Trending
Christian Sorenson, Designer of Keilhauer's Iconic Respons Chair, Dies at 93
Danish industrial designer Christen Sorensen passed away earlier this summer ...
The Future Looks Green: 7 Super Sustainable Materials
The future looks green. . .and blue and purple and ...
Oppenheim Architecture Opens New York City Office
Oppenheim Architecture's House on a Dune, a private residence in ...
Greater Good: Parson's Pro Bono Swimming Facilities for NYC
A rendering by graduate architecture students at the New School’s ...
At One With The Stars: Melissa McGill Installs Constellation Above New York’s Bannerman Castle
“I’ve always been inspired by pauses, fragments, and negative spaces,” ...

JOB ZONE

jobseekers:

employers:

 
Weekly Poll
What device do you use most often when searching for product online?

    Calendar Upcoming Events
    Aug 05
    New York, NY, United States

    DIFFA's 4th Annual Picnic by Design

    Aug 30
    New York, NY, United States

    BITAC Global 2015

    Sep 16
    San Francisco, CA

    IIDA Leaders Breakfast San Francisco 2015

    Sep 16
    Miami , FL, United States

    Design Americas

    Sep 18
    Los Angeles, CA

    IIDA Leaders Breakfast Los Angeles 2015


    Close Search by date

    or See All Upcoming Events

    industry_article_detail_left_zone

    How Software Fundamentally Changed Design

    PW--UMass-Lowell---looking_up_northwest.pngUMass Lowell University Crossing Student Center. Photography by Perkins + Will.


    Software has fundamentally changed the way we design as a profession, say designers at five major firms. We’re talking design technology—AutoCAD, Autodesk 3dsMax, BIMLink, Google SketchUp, Revit, Rhino, Trelligence Affinity—and all the plugins and personalization that makes these programs the most helpful. Firms like 5+design even work directly with software engineers, tweaking programs to best suit working architects and designers. “Nothing can replace a good idea,” says Craig Kolstad, Dallas-based Design Director for Gensler, “but the software available today has become increasingly intuitive and has unleashed the potential of the designer to express and achieve those ideas, whether they're sitting in a large office or working at their kitchen table.”

     

    Technology, we're hearing, can bring about efficiency. “Architects and project teams use various tools throughout the building lifecycle to accomplish different tasks, which previously resulted in a segmented process,” says Larry Ciscon, president, Trelligence. “Newer software delivers programming and functional design tools that help to ensure the initial program information is accurate and consistent." Software integration has also become more widely available, Ciscon explains. Synchronization between software tools and the use of open standards enable communication of relevant information between various stages of the process, resulting in more accurate design validation.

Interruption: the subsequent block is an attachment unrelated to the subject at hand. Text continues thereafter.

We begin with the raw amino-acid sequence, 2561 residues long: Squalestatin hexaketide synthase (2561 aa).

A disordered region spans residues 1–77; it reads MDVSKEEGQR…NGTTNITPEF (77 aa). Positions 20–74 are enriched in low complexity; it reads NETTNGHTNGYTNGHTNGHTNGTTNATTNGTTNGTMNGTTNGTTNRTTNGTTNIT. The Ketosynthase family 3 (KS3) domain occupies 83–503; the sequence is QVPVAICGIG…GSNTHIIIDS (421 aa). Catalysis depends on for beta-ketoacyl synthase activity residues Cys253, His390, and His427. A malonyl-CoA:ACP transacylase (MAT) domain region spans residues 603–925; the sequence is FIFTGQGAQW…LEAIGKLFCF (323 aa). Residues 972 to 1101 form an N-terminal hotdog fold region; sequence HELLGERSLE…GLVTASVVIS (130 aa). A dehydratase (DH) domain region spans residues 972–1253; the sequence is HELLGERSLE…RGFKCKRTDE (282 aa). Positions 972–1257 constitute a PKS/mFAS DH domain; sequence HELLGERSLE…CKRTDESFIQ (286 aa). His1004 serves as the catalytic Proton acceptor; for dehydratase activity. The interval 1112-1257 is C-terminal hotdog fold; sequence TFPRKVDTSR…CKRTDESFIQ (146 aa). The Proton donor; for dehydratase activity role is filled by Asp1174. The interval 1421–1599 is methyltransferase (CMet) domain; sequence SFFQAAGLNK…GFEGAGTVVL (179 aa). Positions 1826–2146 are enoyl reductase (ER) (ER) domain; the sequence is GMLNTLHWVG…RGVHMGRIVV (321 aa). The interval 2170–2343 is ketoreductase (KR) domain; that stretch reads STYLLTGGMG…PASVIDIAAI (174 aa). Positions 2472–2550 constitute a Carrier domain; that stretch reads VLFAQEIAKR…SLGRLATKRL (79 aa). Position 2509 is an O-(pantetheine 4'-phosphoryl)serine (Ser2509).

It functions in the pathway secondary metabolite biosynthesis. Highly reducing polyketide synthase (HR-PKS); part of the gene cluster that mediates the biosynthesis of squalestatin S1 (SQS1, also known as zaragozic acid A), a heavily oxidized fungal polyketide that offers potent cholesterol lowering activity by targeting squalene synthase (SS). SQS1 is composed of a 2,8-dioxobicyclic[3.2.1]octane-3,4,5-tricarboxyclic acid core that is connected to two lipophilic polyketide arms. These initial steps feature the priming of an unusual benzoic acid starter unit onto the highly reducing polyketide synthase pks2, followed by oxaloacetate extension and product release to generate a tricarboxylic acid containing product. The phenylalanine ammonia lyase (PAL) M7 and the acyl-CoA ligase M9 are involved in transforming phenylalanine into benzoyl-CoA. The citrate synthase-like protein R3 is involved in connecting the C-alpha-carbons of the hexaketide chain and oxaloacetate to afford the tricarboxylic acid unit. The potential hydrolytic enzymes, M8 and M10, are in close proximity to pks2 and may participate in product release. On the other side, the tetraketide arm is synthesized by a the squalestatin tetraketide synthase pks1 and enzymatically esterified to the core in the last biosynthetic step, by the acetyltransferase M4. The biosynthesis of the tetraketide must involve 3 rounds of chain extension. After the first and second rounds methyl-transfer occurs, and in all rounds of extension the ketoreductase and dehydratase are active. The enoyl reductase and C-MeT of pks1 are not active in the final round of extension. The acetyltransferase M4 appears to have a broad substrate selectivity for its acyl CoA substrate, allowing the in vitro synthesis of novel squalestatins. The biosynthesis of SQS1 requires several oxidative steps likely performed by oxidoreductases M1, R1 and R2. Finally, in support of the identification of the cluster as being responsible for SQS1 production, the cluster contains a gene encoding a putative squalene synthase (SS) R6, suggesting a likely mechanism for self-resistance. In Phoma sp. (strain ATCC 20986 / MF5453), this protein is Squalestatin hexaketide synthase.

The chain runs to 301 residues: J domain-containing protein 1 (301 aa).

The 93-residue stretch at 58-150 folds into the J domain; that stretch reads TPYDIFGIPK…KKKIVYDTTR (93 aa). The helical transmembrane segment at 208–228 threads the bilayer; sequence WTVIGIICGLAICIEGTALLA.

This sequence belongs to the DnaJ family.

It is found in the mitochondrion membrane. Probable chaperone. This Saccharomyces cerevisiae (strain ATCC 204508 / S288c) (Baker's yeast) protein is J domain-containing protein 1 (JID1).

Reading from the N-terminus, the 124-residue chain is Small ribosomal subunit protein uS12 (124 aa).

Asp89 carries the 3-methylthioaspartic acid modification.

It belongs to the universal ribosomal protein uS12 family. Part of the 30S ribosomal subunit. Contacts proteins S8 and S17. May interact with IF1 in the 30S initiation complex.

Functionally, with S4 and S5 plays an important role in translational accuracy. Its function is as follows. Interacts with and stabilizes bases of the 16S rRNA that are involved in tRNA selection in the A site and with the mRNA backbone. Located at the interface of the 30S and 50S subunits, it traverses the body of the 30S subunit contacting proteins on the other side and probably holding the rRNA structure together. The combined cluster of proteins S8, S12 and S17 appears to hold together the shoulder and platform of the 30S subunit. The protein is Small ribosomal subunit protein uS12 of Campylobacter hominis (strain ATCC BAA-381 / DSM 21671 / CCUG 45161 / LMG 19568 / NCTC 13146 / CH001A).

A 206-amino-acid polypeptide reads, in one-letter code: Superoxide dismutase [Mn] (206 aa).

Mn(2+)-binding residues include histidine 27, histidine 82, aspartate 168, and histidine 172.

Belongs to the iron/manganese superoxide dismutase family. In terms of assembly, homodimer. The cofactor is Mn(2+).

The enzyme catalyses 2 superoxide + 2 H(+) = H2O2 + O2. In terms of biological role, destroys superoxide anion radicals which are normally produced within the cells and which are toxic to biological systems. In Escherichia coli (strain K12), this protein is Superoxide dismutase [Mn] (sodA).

“The envelope of design services has expanded, especially in regard to data,” says Guy Messick, director of Design Intelligence, IA. “Find the tools that allow you manage this sea change in our profession.” The advanced software platforms used today are not only sophisticated drawing tools, they are ways of thinking and seeing into the design process, then communicating that vision through multiple data output streams. Kolstad considers multiple feedback loops of information to be perhaps the largest advance in design technology, as they can provide immediate responses to design investigations, ensuring important design decisions are made early to coordinate design performance.


    Like many of their peers, Gensler is working to become fully Revit-capable, exploring the program’s advanced capabilities, while remaining AutoCAD-available for clients who need that. “To become fluid within Revit as an advanced design platform, you really need to be a power user,” says Kolstad. “Companies like CASE have been developing script/app programs to take advantage of these advanced capabilities while remove the learning curve for the end user. Revit: There’s an App for that.”


    Joking aside, Kolstad says, designers within the industry are well aware of the possibilities and limitations of Revit, but they still see a steady move towards BIM as the standard of architecture production. Cicson is one of many who agrees. “Direct plug-ins and attachments will resolve the data consistency and accuracy issues [of BIM workflows] by allowing functional information like staffing plans, room data sheets, spatial layouts, and furniture and equipment requirements to be maintained and linked to the spatial/design model throughout the building lifecycle."

     

    Designers seem to agree that there must be more interoperability in the future to truly achieve lean processes and ensure that each step of the process is meaningful to guiding the final design. Here’s a look at today's use of some of the newest design technologies on the market:


    TVS-Design_ballroom-pattern-layout.png
    5+-Starry-Street,-exterior.png
    dassara-dining-white-light.png
    G-Boys-&-Girls-Club-Canopy-Image.png
    PW--UMass-Lowell---looking_up_northwest.png

    industry_article_detail_central_zone